The GM just as well could have been talking about any of Tampa Bay’s additions, regardless of position.

“We have the luxury of developing these guys into their future roles,” the GM said. “We feel really good about that.”


A week before the draft, Licht said if the Bucs elected to pick a quarterback it would be important that the prospect be one who could come in with the right mind-set and embrace the opportunity to learn from Brady and other veteran quarterbacks.

Trask has shown he can handle similar circumstances. He was a backup in high school to current University of Miami starter D’Eriq King in his hometown of Manvel, Texas, and slowly climbed the depth chart at Florida before finally getting his shot with the Gators.

“In today’s day, everybody transfers. Things don’t go right, you transfer,” coach Bruce Arians said. “He hung in there and fought it out.”

Trask knows some draft analysts question how good he can be as a pro.

“That was a big question mark that people had on me in college and I feel I proved them all wrong. ... I feel very confident in my ability to play on any stage,’’ he said, “and I’m just continuing to work out, learn the game and further my knowledge.”


The Bucs made one trade during the draft, sending a sixth-round pick to the Seattle Seahawks for the opportunity to move eight spots in the fourth round to select Darden, the North Texas career receiving leader.

Auburn linebacker K.J. Britt was added in the fifth round. The seventh round brought BYU cornerback Chris Wilcox and Houston linebacker Grant Stuard, the last player selected in the draft.

The emphasis on the final day was on adding speed and improving special teams.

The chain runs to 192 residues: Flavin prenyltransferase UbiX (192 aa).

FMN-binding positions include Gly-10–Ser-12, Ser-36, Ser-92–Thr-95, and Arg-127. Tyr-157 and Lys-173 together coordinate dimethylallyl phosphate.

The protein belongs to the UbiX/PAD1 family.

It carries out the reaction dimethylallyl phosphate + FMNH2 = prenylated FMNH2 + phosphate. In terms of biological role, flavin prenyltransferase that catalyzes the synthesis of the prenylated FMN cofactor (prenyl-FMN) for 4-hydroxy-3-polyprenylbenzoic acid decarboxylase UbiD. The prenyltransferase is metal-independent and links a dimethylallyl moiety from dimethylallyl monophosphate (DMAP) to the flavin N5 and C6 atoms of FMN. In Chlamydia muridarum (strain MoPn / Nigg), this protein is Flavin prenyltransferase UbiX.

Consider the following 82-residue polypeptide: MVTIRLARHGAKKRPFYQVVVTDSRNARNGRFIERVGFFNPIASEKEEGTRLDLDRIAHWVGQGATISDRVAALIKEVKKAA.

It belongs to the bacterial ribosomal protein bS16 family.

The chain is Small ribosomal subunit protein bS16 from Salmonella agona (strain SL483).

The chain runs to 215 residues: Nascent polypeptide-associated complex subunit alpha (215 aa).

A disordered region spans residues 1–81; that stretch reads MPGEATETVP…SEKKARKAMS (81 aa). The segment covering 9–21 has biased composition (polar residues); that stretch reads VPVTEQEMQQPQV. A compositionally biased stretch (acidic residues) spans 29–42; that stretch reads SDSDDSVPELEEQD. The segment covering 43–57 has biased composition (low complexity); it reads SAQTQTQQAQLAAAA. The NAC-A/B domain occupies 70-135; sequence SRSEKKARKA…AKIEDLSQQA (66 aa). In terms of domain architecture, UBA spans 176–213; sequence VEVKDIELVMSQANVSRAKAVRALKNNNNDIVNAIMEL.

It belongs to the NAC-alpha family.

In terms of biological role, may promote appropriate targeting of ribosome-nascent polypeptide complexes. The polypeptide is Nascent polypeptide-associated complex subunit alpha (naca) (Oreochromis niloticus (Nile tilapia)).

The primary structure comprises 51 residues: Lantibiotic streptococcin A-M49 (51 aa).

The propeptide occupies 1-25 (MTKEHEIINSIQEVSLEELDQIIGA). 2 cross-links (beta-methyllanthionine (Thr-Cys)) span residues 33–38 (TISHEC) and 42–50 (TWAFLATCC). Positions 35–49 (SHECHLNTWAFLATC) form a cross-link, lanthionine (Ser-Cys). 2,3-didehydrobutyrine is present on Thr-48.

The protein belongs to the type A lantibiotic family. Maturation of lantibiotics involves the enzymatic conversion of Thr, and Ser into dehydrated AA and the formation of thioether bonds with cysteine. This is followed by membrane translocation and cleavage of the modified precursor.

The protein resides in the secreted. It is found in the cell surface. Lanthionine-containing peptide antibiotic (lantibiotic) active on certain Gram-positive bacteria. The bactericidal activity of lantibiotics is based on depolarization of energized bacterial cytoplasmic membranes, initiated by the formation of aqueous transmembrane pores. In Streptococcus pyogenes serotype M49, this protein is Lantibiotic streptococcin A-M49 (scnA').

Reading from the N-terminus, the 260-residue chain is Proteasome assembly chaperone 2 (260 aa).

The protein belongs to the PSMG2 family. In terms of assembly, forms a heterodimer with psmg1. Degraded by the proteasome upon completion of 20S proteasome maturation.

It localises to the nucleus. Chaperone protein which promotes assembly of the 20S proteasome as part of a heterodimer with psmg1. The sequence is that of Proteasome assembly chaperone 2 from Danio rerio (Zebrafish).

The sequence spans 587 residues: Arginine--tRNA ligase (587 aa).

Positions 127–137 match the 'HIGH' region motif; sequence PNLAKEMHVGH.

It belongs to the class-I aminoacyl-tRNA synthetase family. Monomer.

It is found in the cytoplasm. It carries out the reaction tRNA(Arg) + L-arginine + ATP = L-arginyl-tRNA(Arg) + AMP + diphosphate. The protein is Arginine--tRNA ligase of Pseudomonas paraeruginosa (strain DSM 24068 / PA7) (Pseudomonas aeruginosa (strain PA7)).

“We feel pretty good about what we’ve done,” Licht said.


As the final pick of the draft, No. 259 overall, Stuard is this year’s “Mr. Irrelevant,” — the title bestowed on the player selected last.

Licht noted the young linebacker has not traveled an easy road to the NFL.

“He’s had a little bit of a tough life. He’s been taking care of his siblings. He’s a very mature person, very accountable person and a very accountable football player,” Licht said. “Guys who can deal with and get through tough times and adversity, that’s a big box to check for us.”

Stuard is grateful for the opportunity.

“It means a whole lot. I can tell you as soon as I heard my name called that it all kind of came at once. Just the memories of the various struggles, just going through it with my siblings, with my family, living in different homes, living away from my siblings, all the type of things that have been difficult for me in my life,” Stuard said.

He added one of his biggest goals is to be a positive example and role model for his four siblings.

“Now they see that no matter what adversity, you can still reach your goals,” Stuard added. “There’s still an opportunity for you there if you continue to work hard and do what you’re supposed to.”